I remember once after looking over her decorations for the millionth time eyeing a porcelain horse on a low shelf on a side table that I'd always thought was pretty. I had always loved horses and even had a little collection of my own. Well, I worked up the gumption and said, "I really like this horse. May I have it?" to which she replied, "You shouldn't ask people for their belongings. It's rude." I was ashamed (I should have been, as she was right) and abashedly stood up.

Grandma Weezie had the most interesting things in and around her house. I was ever fascinated with her magnet collection that covered the entire top portion of her refrigerator. It was comprised of magnets from every state and place you could imagine. Every time her kids would go on vacation they'd buy her a magnet to add to the already copious number of magnets she had. It was always fun to see a new one on her fridge. She didn't use them to hold any papers or receipts on her fridge, just to decorate it.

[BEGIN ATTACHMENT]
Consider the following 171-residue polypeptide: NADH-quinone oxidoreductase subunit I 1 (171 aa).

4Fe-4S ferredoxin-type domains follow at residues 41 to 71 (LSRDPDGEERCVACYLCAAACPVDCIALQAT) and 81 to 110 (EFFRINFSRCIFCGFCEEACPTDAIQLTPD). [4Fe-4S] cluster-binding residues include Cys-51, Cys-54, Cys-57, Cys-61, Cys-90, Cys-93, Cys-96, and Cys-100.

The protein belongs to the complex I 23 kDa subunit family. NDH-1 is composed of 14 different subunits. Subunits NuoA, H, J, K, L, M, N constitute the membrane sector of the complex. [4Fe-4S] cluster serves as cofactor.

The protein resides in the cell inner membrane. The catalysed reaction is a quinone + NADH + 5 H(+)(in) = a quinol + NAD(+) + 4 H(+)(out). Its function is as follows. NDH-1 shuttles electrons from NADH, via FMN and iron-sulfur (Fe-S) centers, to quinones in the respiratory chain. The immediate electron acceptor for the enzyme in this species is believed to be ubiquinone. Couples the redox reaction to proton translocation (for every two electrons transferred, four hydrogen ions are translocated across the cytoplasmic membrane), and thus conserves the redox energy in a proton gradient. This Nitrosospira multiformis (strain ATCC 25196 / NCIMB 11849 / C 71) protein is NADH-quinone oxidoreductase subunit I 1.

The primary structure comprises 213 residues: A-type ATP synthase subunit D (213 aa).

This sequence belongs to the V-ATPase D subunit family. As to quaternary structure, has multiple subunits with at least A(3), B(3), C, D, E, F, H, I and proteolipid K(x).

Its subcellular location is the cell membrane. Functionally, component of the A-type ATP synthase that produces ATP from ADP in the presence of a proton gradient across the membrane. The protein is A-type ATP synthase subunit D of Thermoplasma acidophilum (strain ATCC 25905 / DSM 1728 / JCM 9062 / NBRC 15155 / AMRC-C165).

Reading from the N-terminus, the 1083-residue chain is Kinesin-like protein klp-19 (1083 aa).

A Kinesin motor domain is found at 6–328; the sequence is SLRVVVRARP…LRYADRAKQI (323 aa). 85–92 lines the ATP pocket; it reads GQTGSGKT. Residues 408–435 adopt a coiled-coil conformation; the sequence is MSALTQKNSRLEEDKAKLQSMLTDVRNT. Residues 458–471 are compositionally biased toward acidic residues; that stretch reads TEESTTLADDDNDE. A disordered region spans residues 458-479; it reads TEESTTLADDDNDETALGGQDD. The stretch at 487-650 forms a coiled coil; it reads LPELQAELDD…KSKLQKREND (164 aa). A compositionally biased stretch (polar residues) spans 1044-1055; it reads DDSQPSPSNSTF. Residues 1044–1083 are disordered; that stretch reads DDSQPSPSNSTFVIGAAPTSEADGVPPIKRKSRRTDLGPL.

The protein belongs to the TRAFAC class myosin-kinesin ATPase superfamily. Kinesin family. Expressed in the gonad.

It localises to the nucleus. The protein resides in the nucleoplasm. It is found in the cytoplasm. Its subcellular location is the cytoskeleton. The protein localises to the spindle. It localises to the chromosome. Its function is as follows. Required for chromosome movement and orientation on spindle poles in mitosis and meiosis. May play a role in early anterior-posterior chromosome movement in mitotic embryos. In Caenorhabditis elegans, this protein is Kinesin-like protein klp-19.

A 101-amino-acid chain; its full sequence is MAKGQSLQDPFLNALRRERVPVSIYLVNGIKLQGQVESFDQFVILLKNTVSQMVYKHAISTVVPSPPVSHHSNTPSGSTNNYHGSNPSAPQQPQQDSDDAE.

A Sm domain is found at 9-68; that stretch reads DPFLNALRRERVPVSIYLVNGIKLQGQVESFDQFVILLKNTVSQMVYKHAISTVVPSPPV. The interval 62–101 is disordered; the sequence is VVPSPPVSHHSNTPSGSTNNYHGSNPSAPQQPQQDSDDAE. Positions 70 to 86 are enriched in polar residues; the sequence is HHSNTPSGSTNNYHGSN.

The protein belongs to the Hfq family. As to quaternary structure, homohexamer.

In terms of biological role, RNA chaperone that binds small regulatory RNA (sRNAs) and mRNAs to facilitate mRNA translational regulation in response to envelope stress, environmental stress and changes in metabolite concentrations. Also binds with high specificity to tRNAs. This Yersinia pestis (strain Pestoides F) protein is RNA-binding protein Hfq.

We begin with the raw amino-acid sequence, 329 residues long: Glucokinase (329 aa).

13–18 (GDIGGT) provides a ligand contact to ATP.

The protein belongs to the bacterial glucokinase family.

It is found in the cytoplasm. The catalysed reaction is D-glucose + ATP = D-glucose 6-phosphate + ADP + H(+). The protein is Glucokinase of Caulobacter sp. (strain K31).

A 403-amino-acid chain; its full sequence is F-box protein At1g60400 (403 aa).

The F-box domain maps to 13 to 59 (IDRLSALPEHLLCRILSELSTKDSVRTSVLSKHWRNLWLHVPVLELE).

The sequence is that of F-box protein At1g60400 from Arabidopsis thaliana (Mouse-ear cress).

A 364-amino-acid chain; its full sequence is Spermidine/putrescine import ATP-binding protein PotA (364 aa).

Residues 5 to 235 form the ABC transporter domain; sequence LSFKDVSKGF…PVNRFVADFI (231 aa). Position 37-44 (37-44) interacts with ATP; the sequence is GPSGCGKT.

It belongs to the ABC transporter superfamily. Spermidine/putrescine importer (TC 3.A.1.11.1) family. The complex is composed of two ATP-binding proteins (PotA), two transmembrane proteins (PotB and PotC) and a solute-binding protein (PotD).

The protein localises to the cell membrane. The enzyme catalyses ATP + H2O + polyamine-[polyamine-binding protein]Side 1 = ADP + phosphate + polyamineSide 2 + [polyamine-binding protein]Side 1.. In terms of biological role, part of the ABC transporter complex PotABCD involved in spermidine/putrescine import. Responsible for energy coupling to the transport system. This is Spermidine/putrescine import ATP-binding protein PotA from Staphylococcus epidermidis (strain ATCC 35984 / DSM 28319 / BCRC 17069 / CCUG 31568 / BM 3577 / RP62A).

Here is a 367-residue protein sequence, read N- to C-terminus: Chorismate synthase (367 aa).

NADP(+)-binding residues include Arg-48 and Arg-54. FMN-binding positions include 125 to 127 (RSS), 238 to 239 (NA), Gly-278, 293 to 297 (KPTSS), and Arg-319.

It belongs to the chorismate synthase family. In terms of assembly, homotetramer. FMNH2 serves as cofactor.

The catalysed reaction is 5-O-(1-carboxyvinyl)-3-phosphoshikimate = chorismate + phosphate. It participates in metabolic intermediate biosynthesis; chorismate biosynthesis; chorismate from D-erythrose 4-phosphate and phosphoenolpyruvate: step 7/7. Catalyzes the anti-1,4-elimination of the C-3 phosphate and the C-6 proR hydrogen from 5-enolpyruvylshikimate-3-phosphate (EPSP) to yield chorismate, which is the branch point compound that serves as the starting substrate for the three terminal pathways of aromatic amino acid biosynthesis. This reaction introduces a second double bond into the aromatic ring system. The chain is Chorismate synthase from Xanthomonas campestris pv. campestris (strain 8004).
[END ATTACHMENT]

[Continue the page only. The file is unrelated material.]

She was Catholic and had framed pictures of Jesus and Mary all over her house. Here and there was a crucifix or a rosary. She didn't speak much about it, but she was devout.

She had a chalkboard next to her back door. It wasn't big, just about the size of a normal sheet of paper. She'd let me draw pictures or write messages on it, as long as there wasn't already a picture drawn by one of her granddaughters.

Most of the time I spent at Weezie's house was spent at the small table in her kitchen. She'd sit there with a cigarette, a Styrofoam cup filled with water - to tap her ashes into, a pen, and a napkin which she would draw designs on while we talked. I don't even remember everything we talked about. The neighbors sometimes, or her family, the food she'd made the last time her family had come for dinner.

I remember her making chocolate frosting once for a cake. She'd put coffee into the frosting and let me have a taste. I remember thinking it was the best thing I'd ever tasted.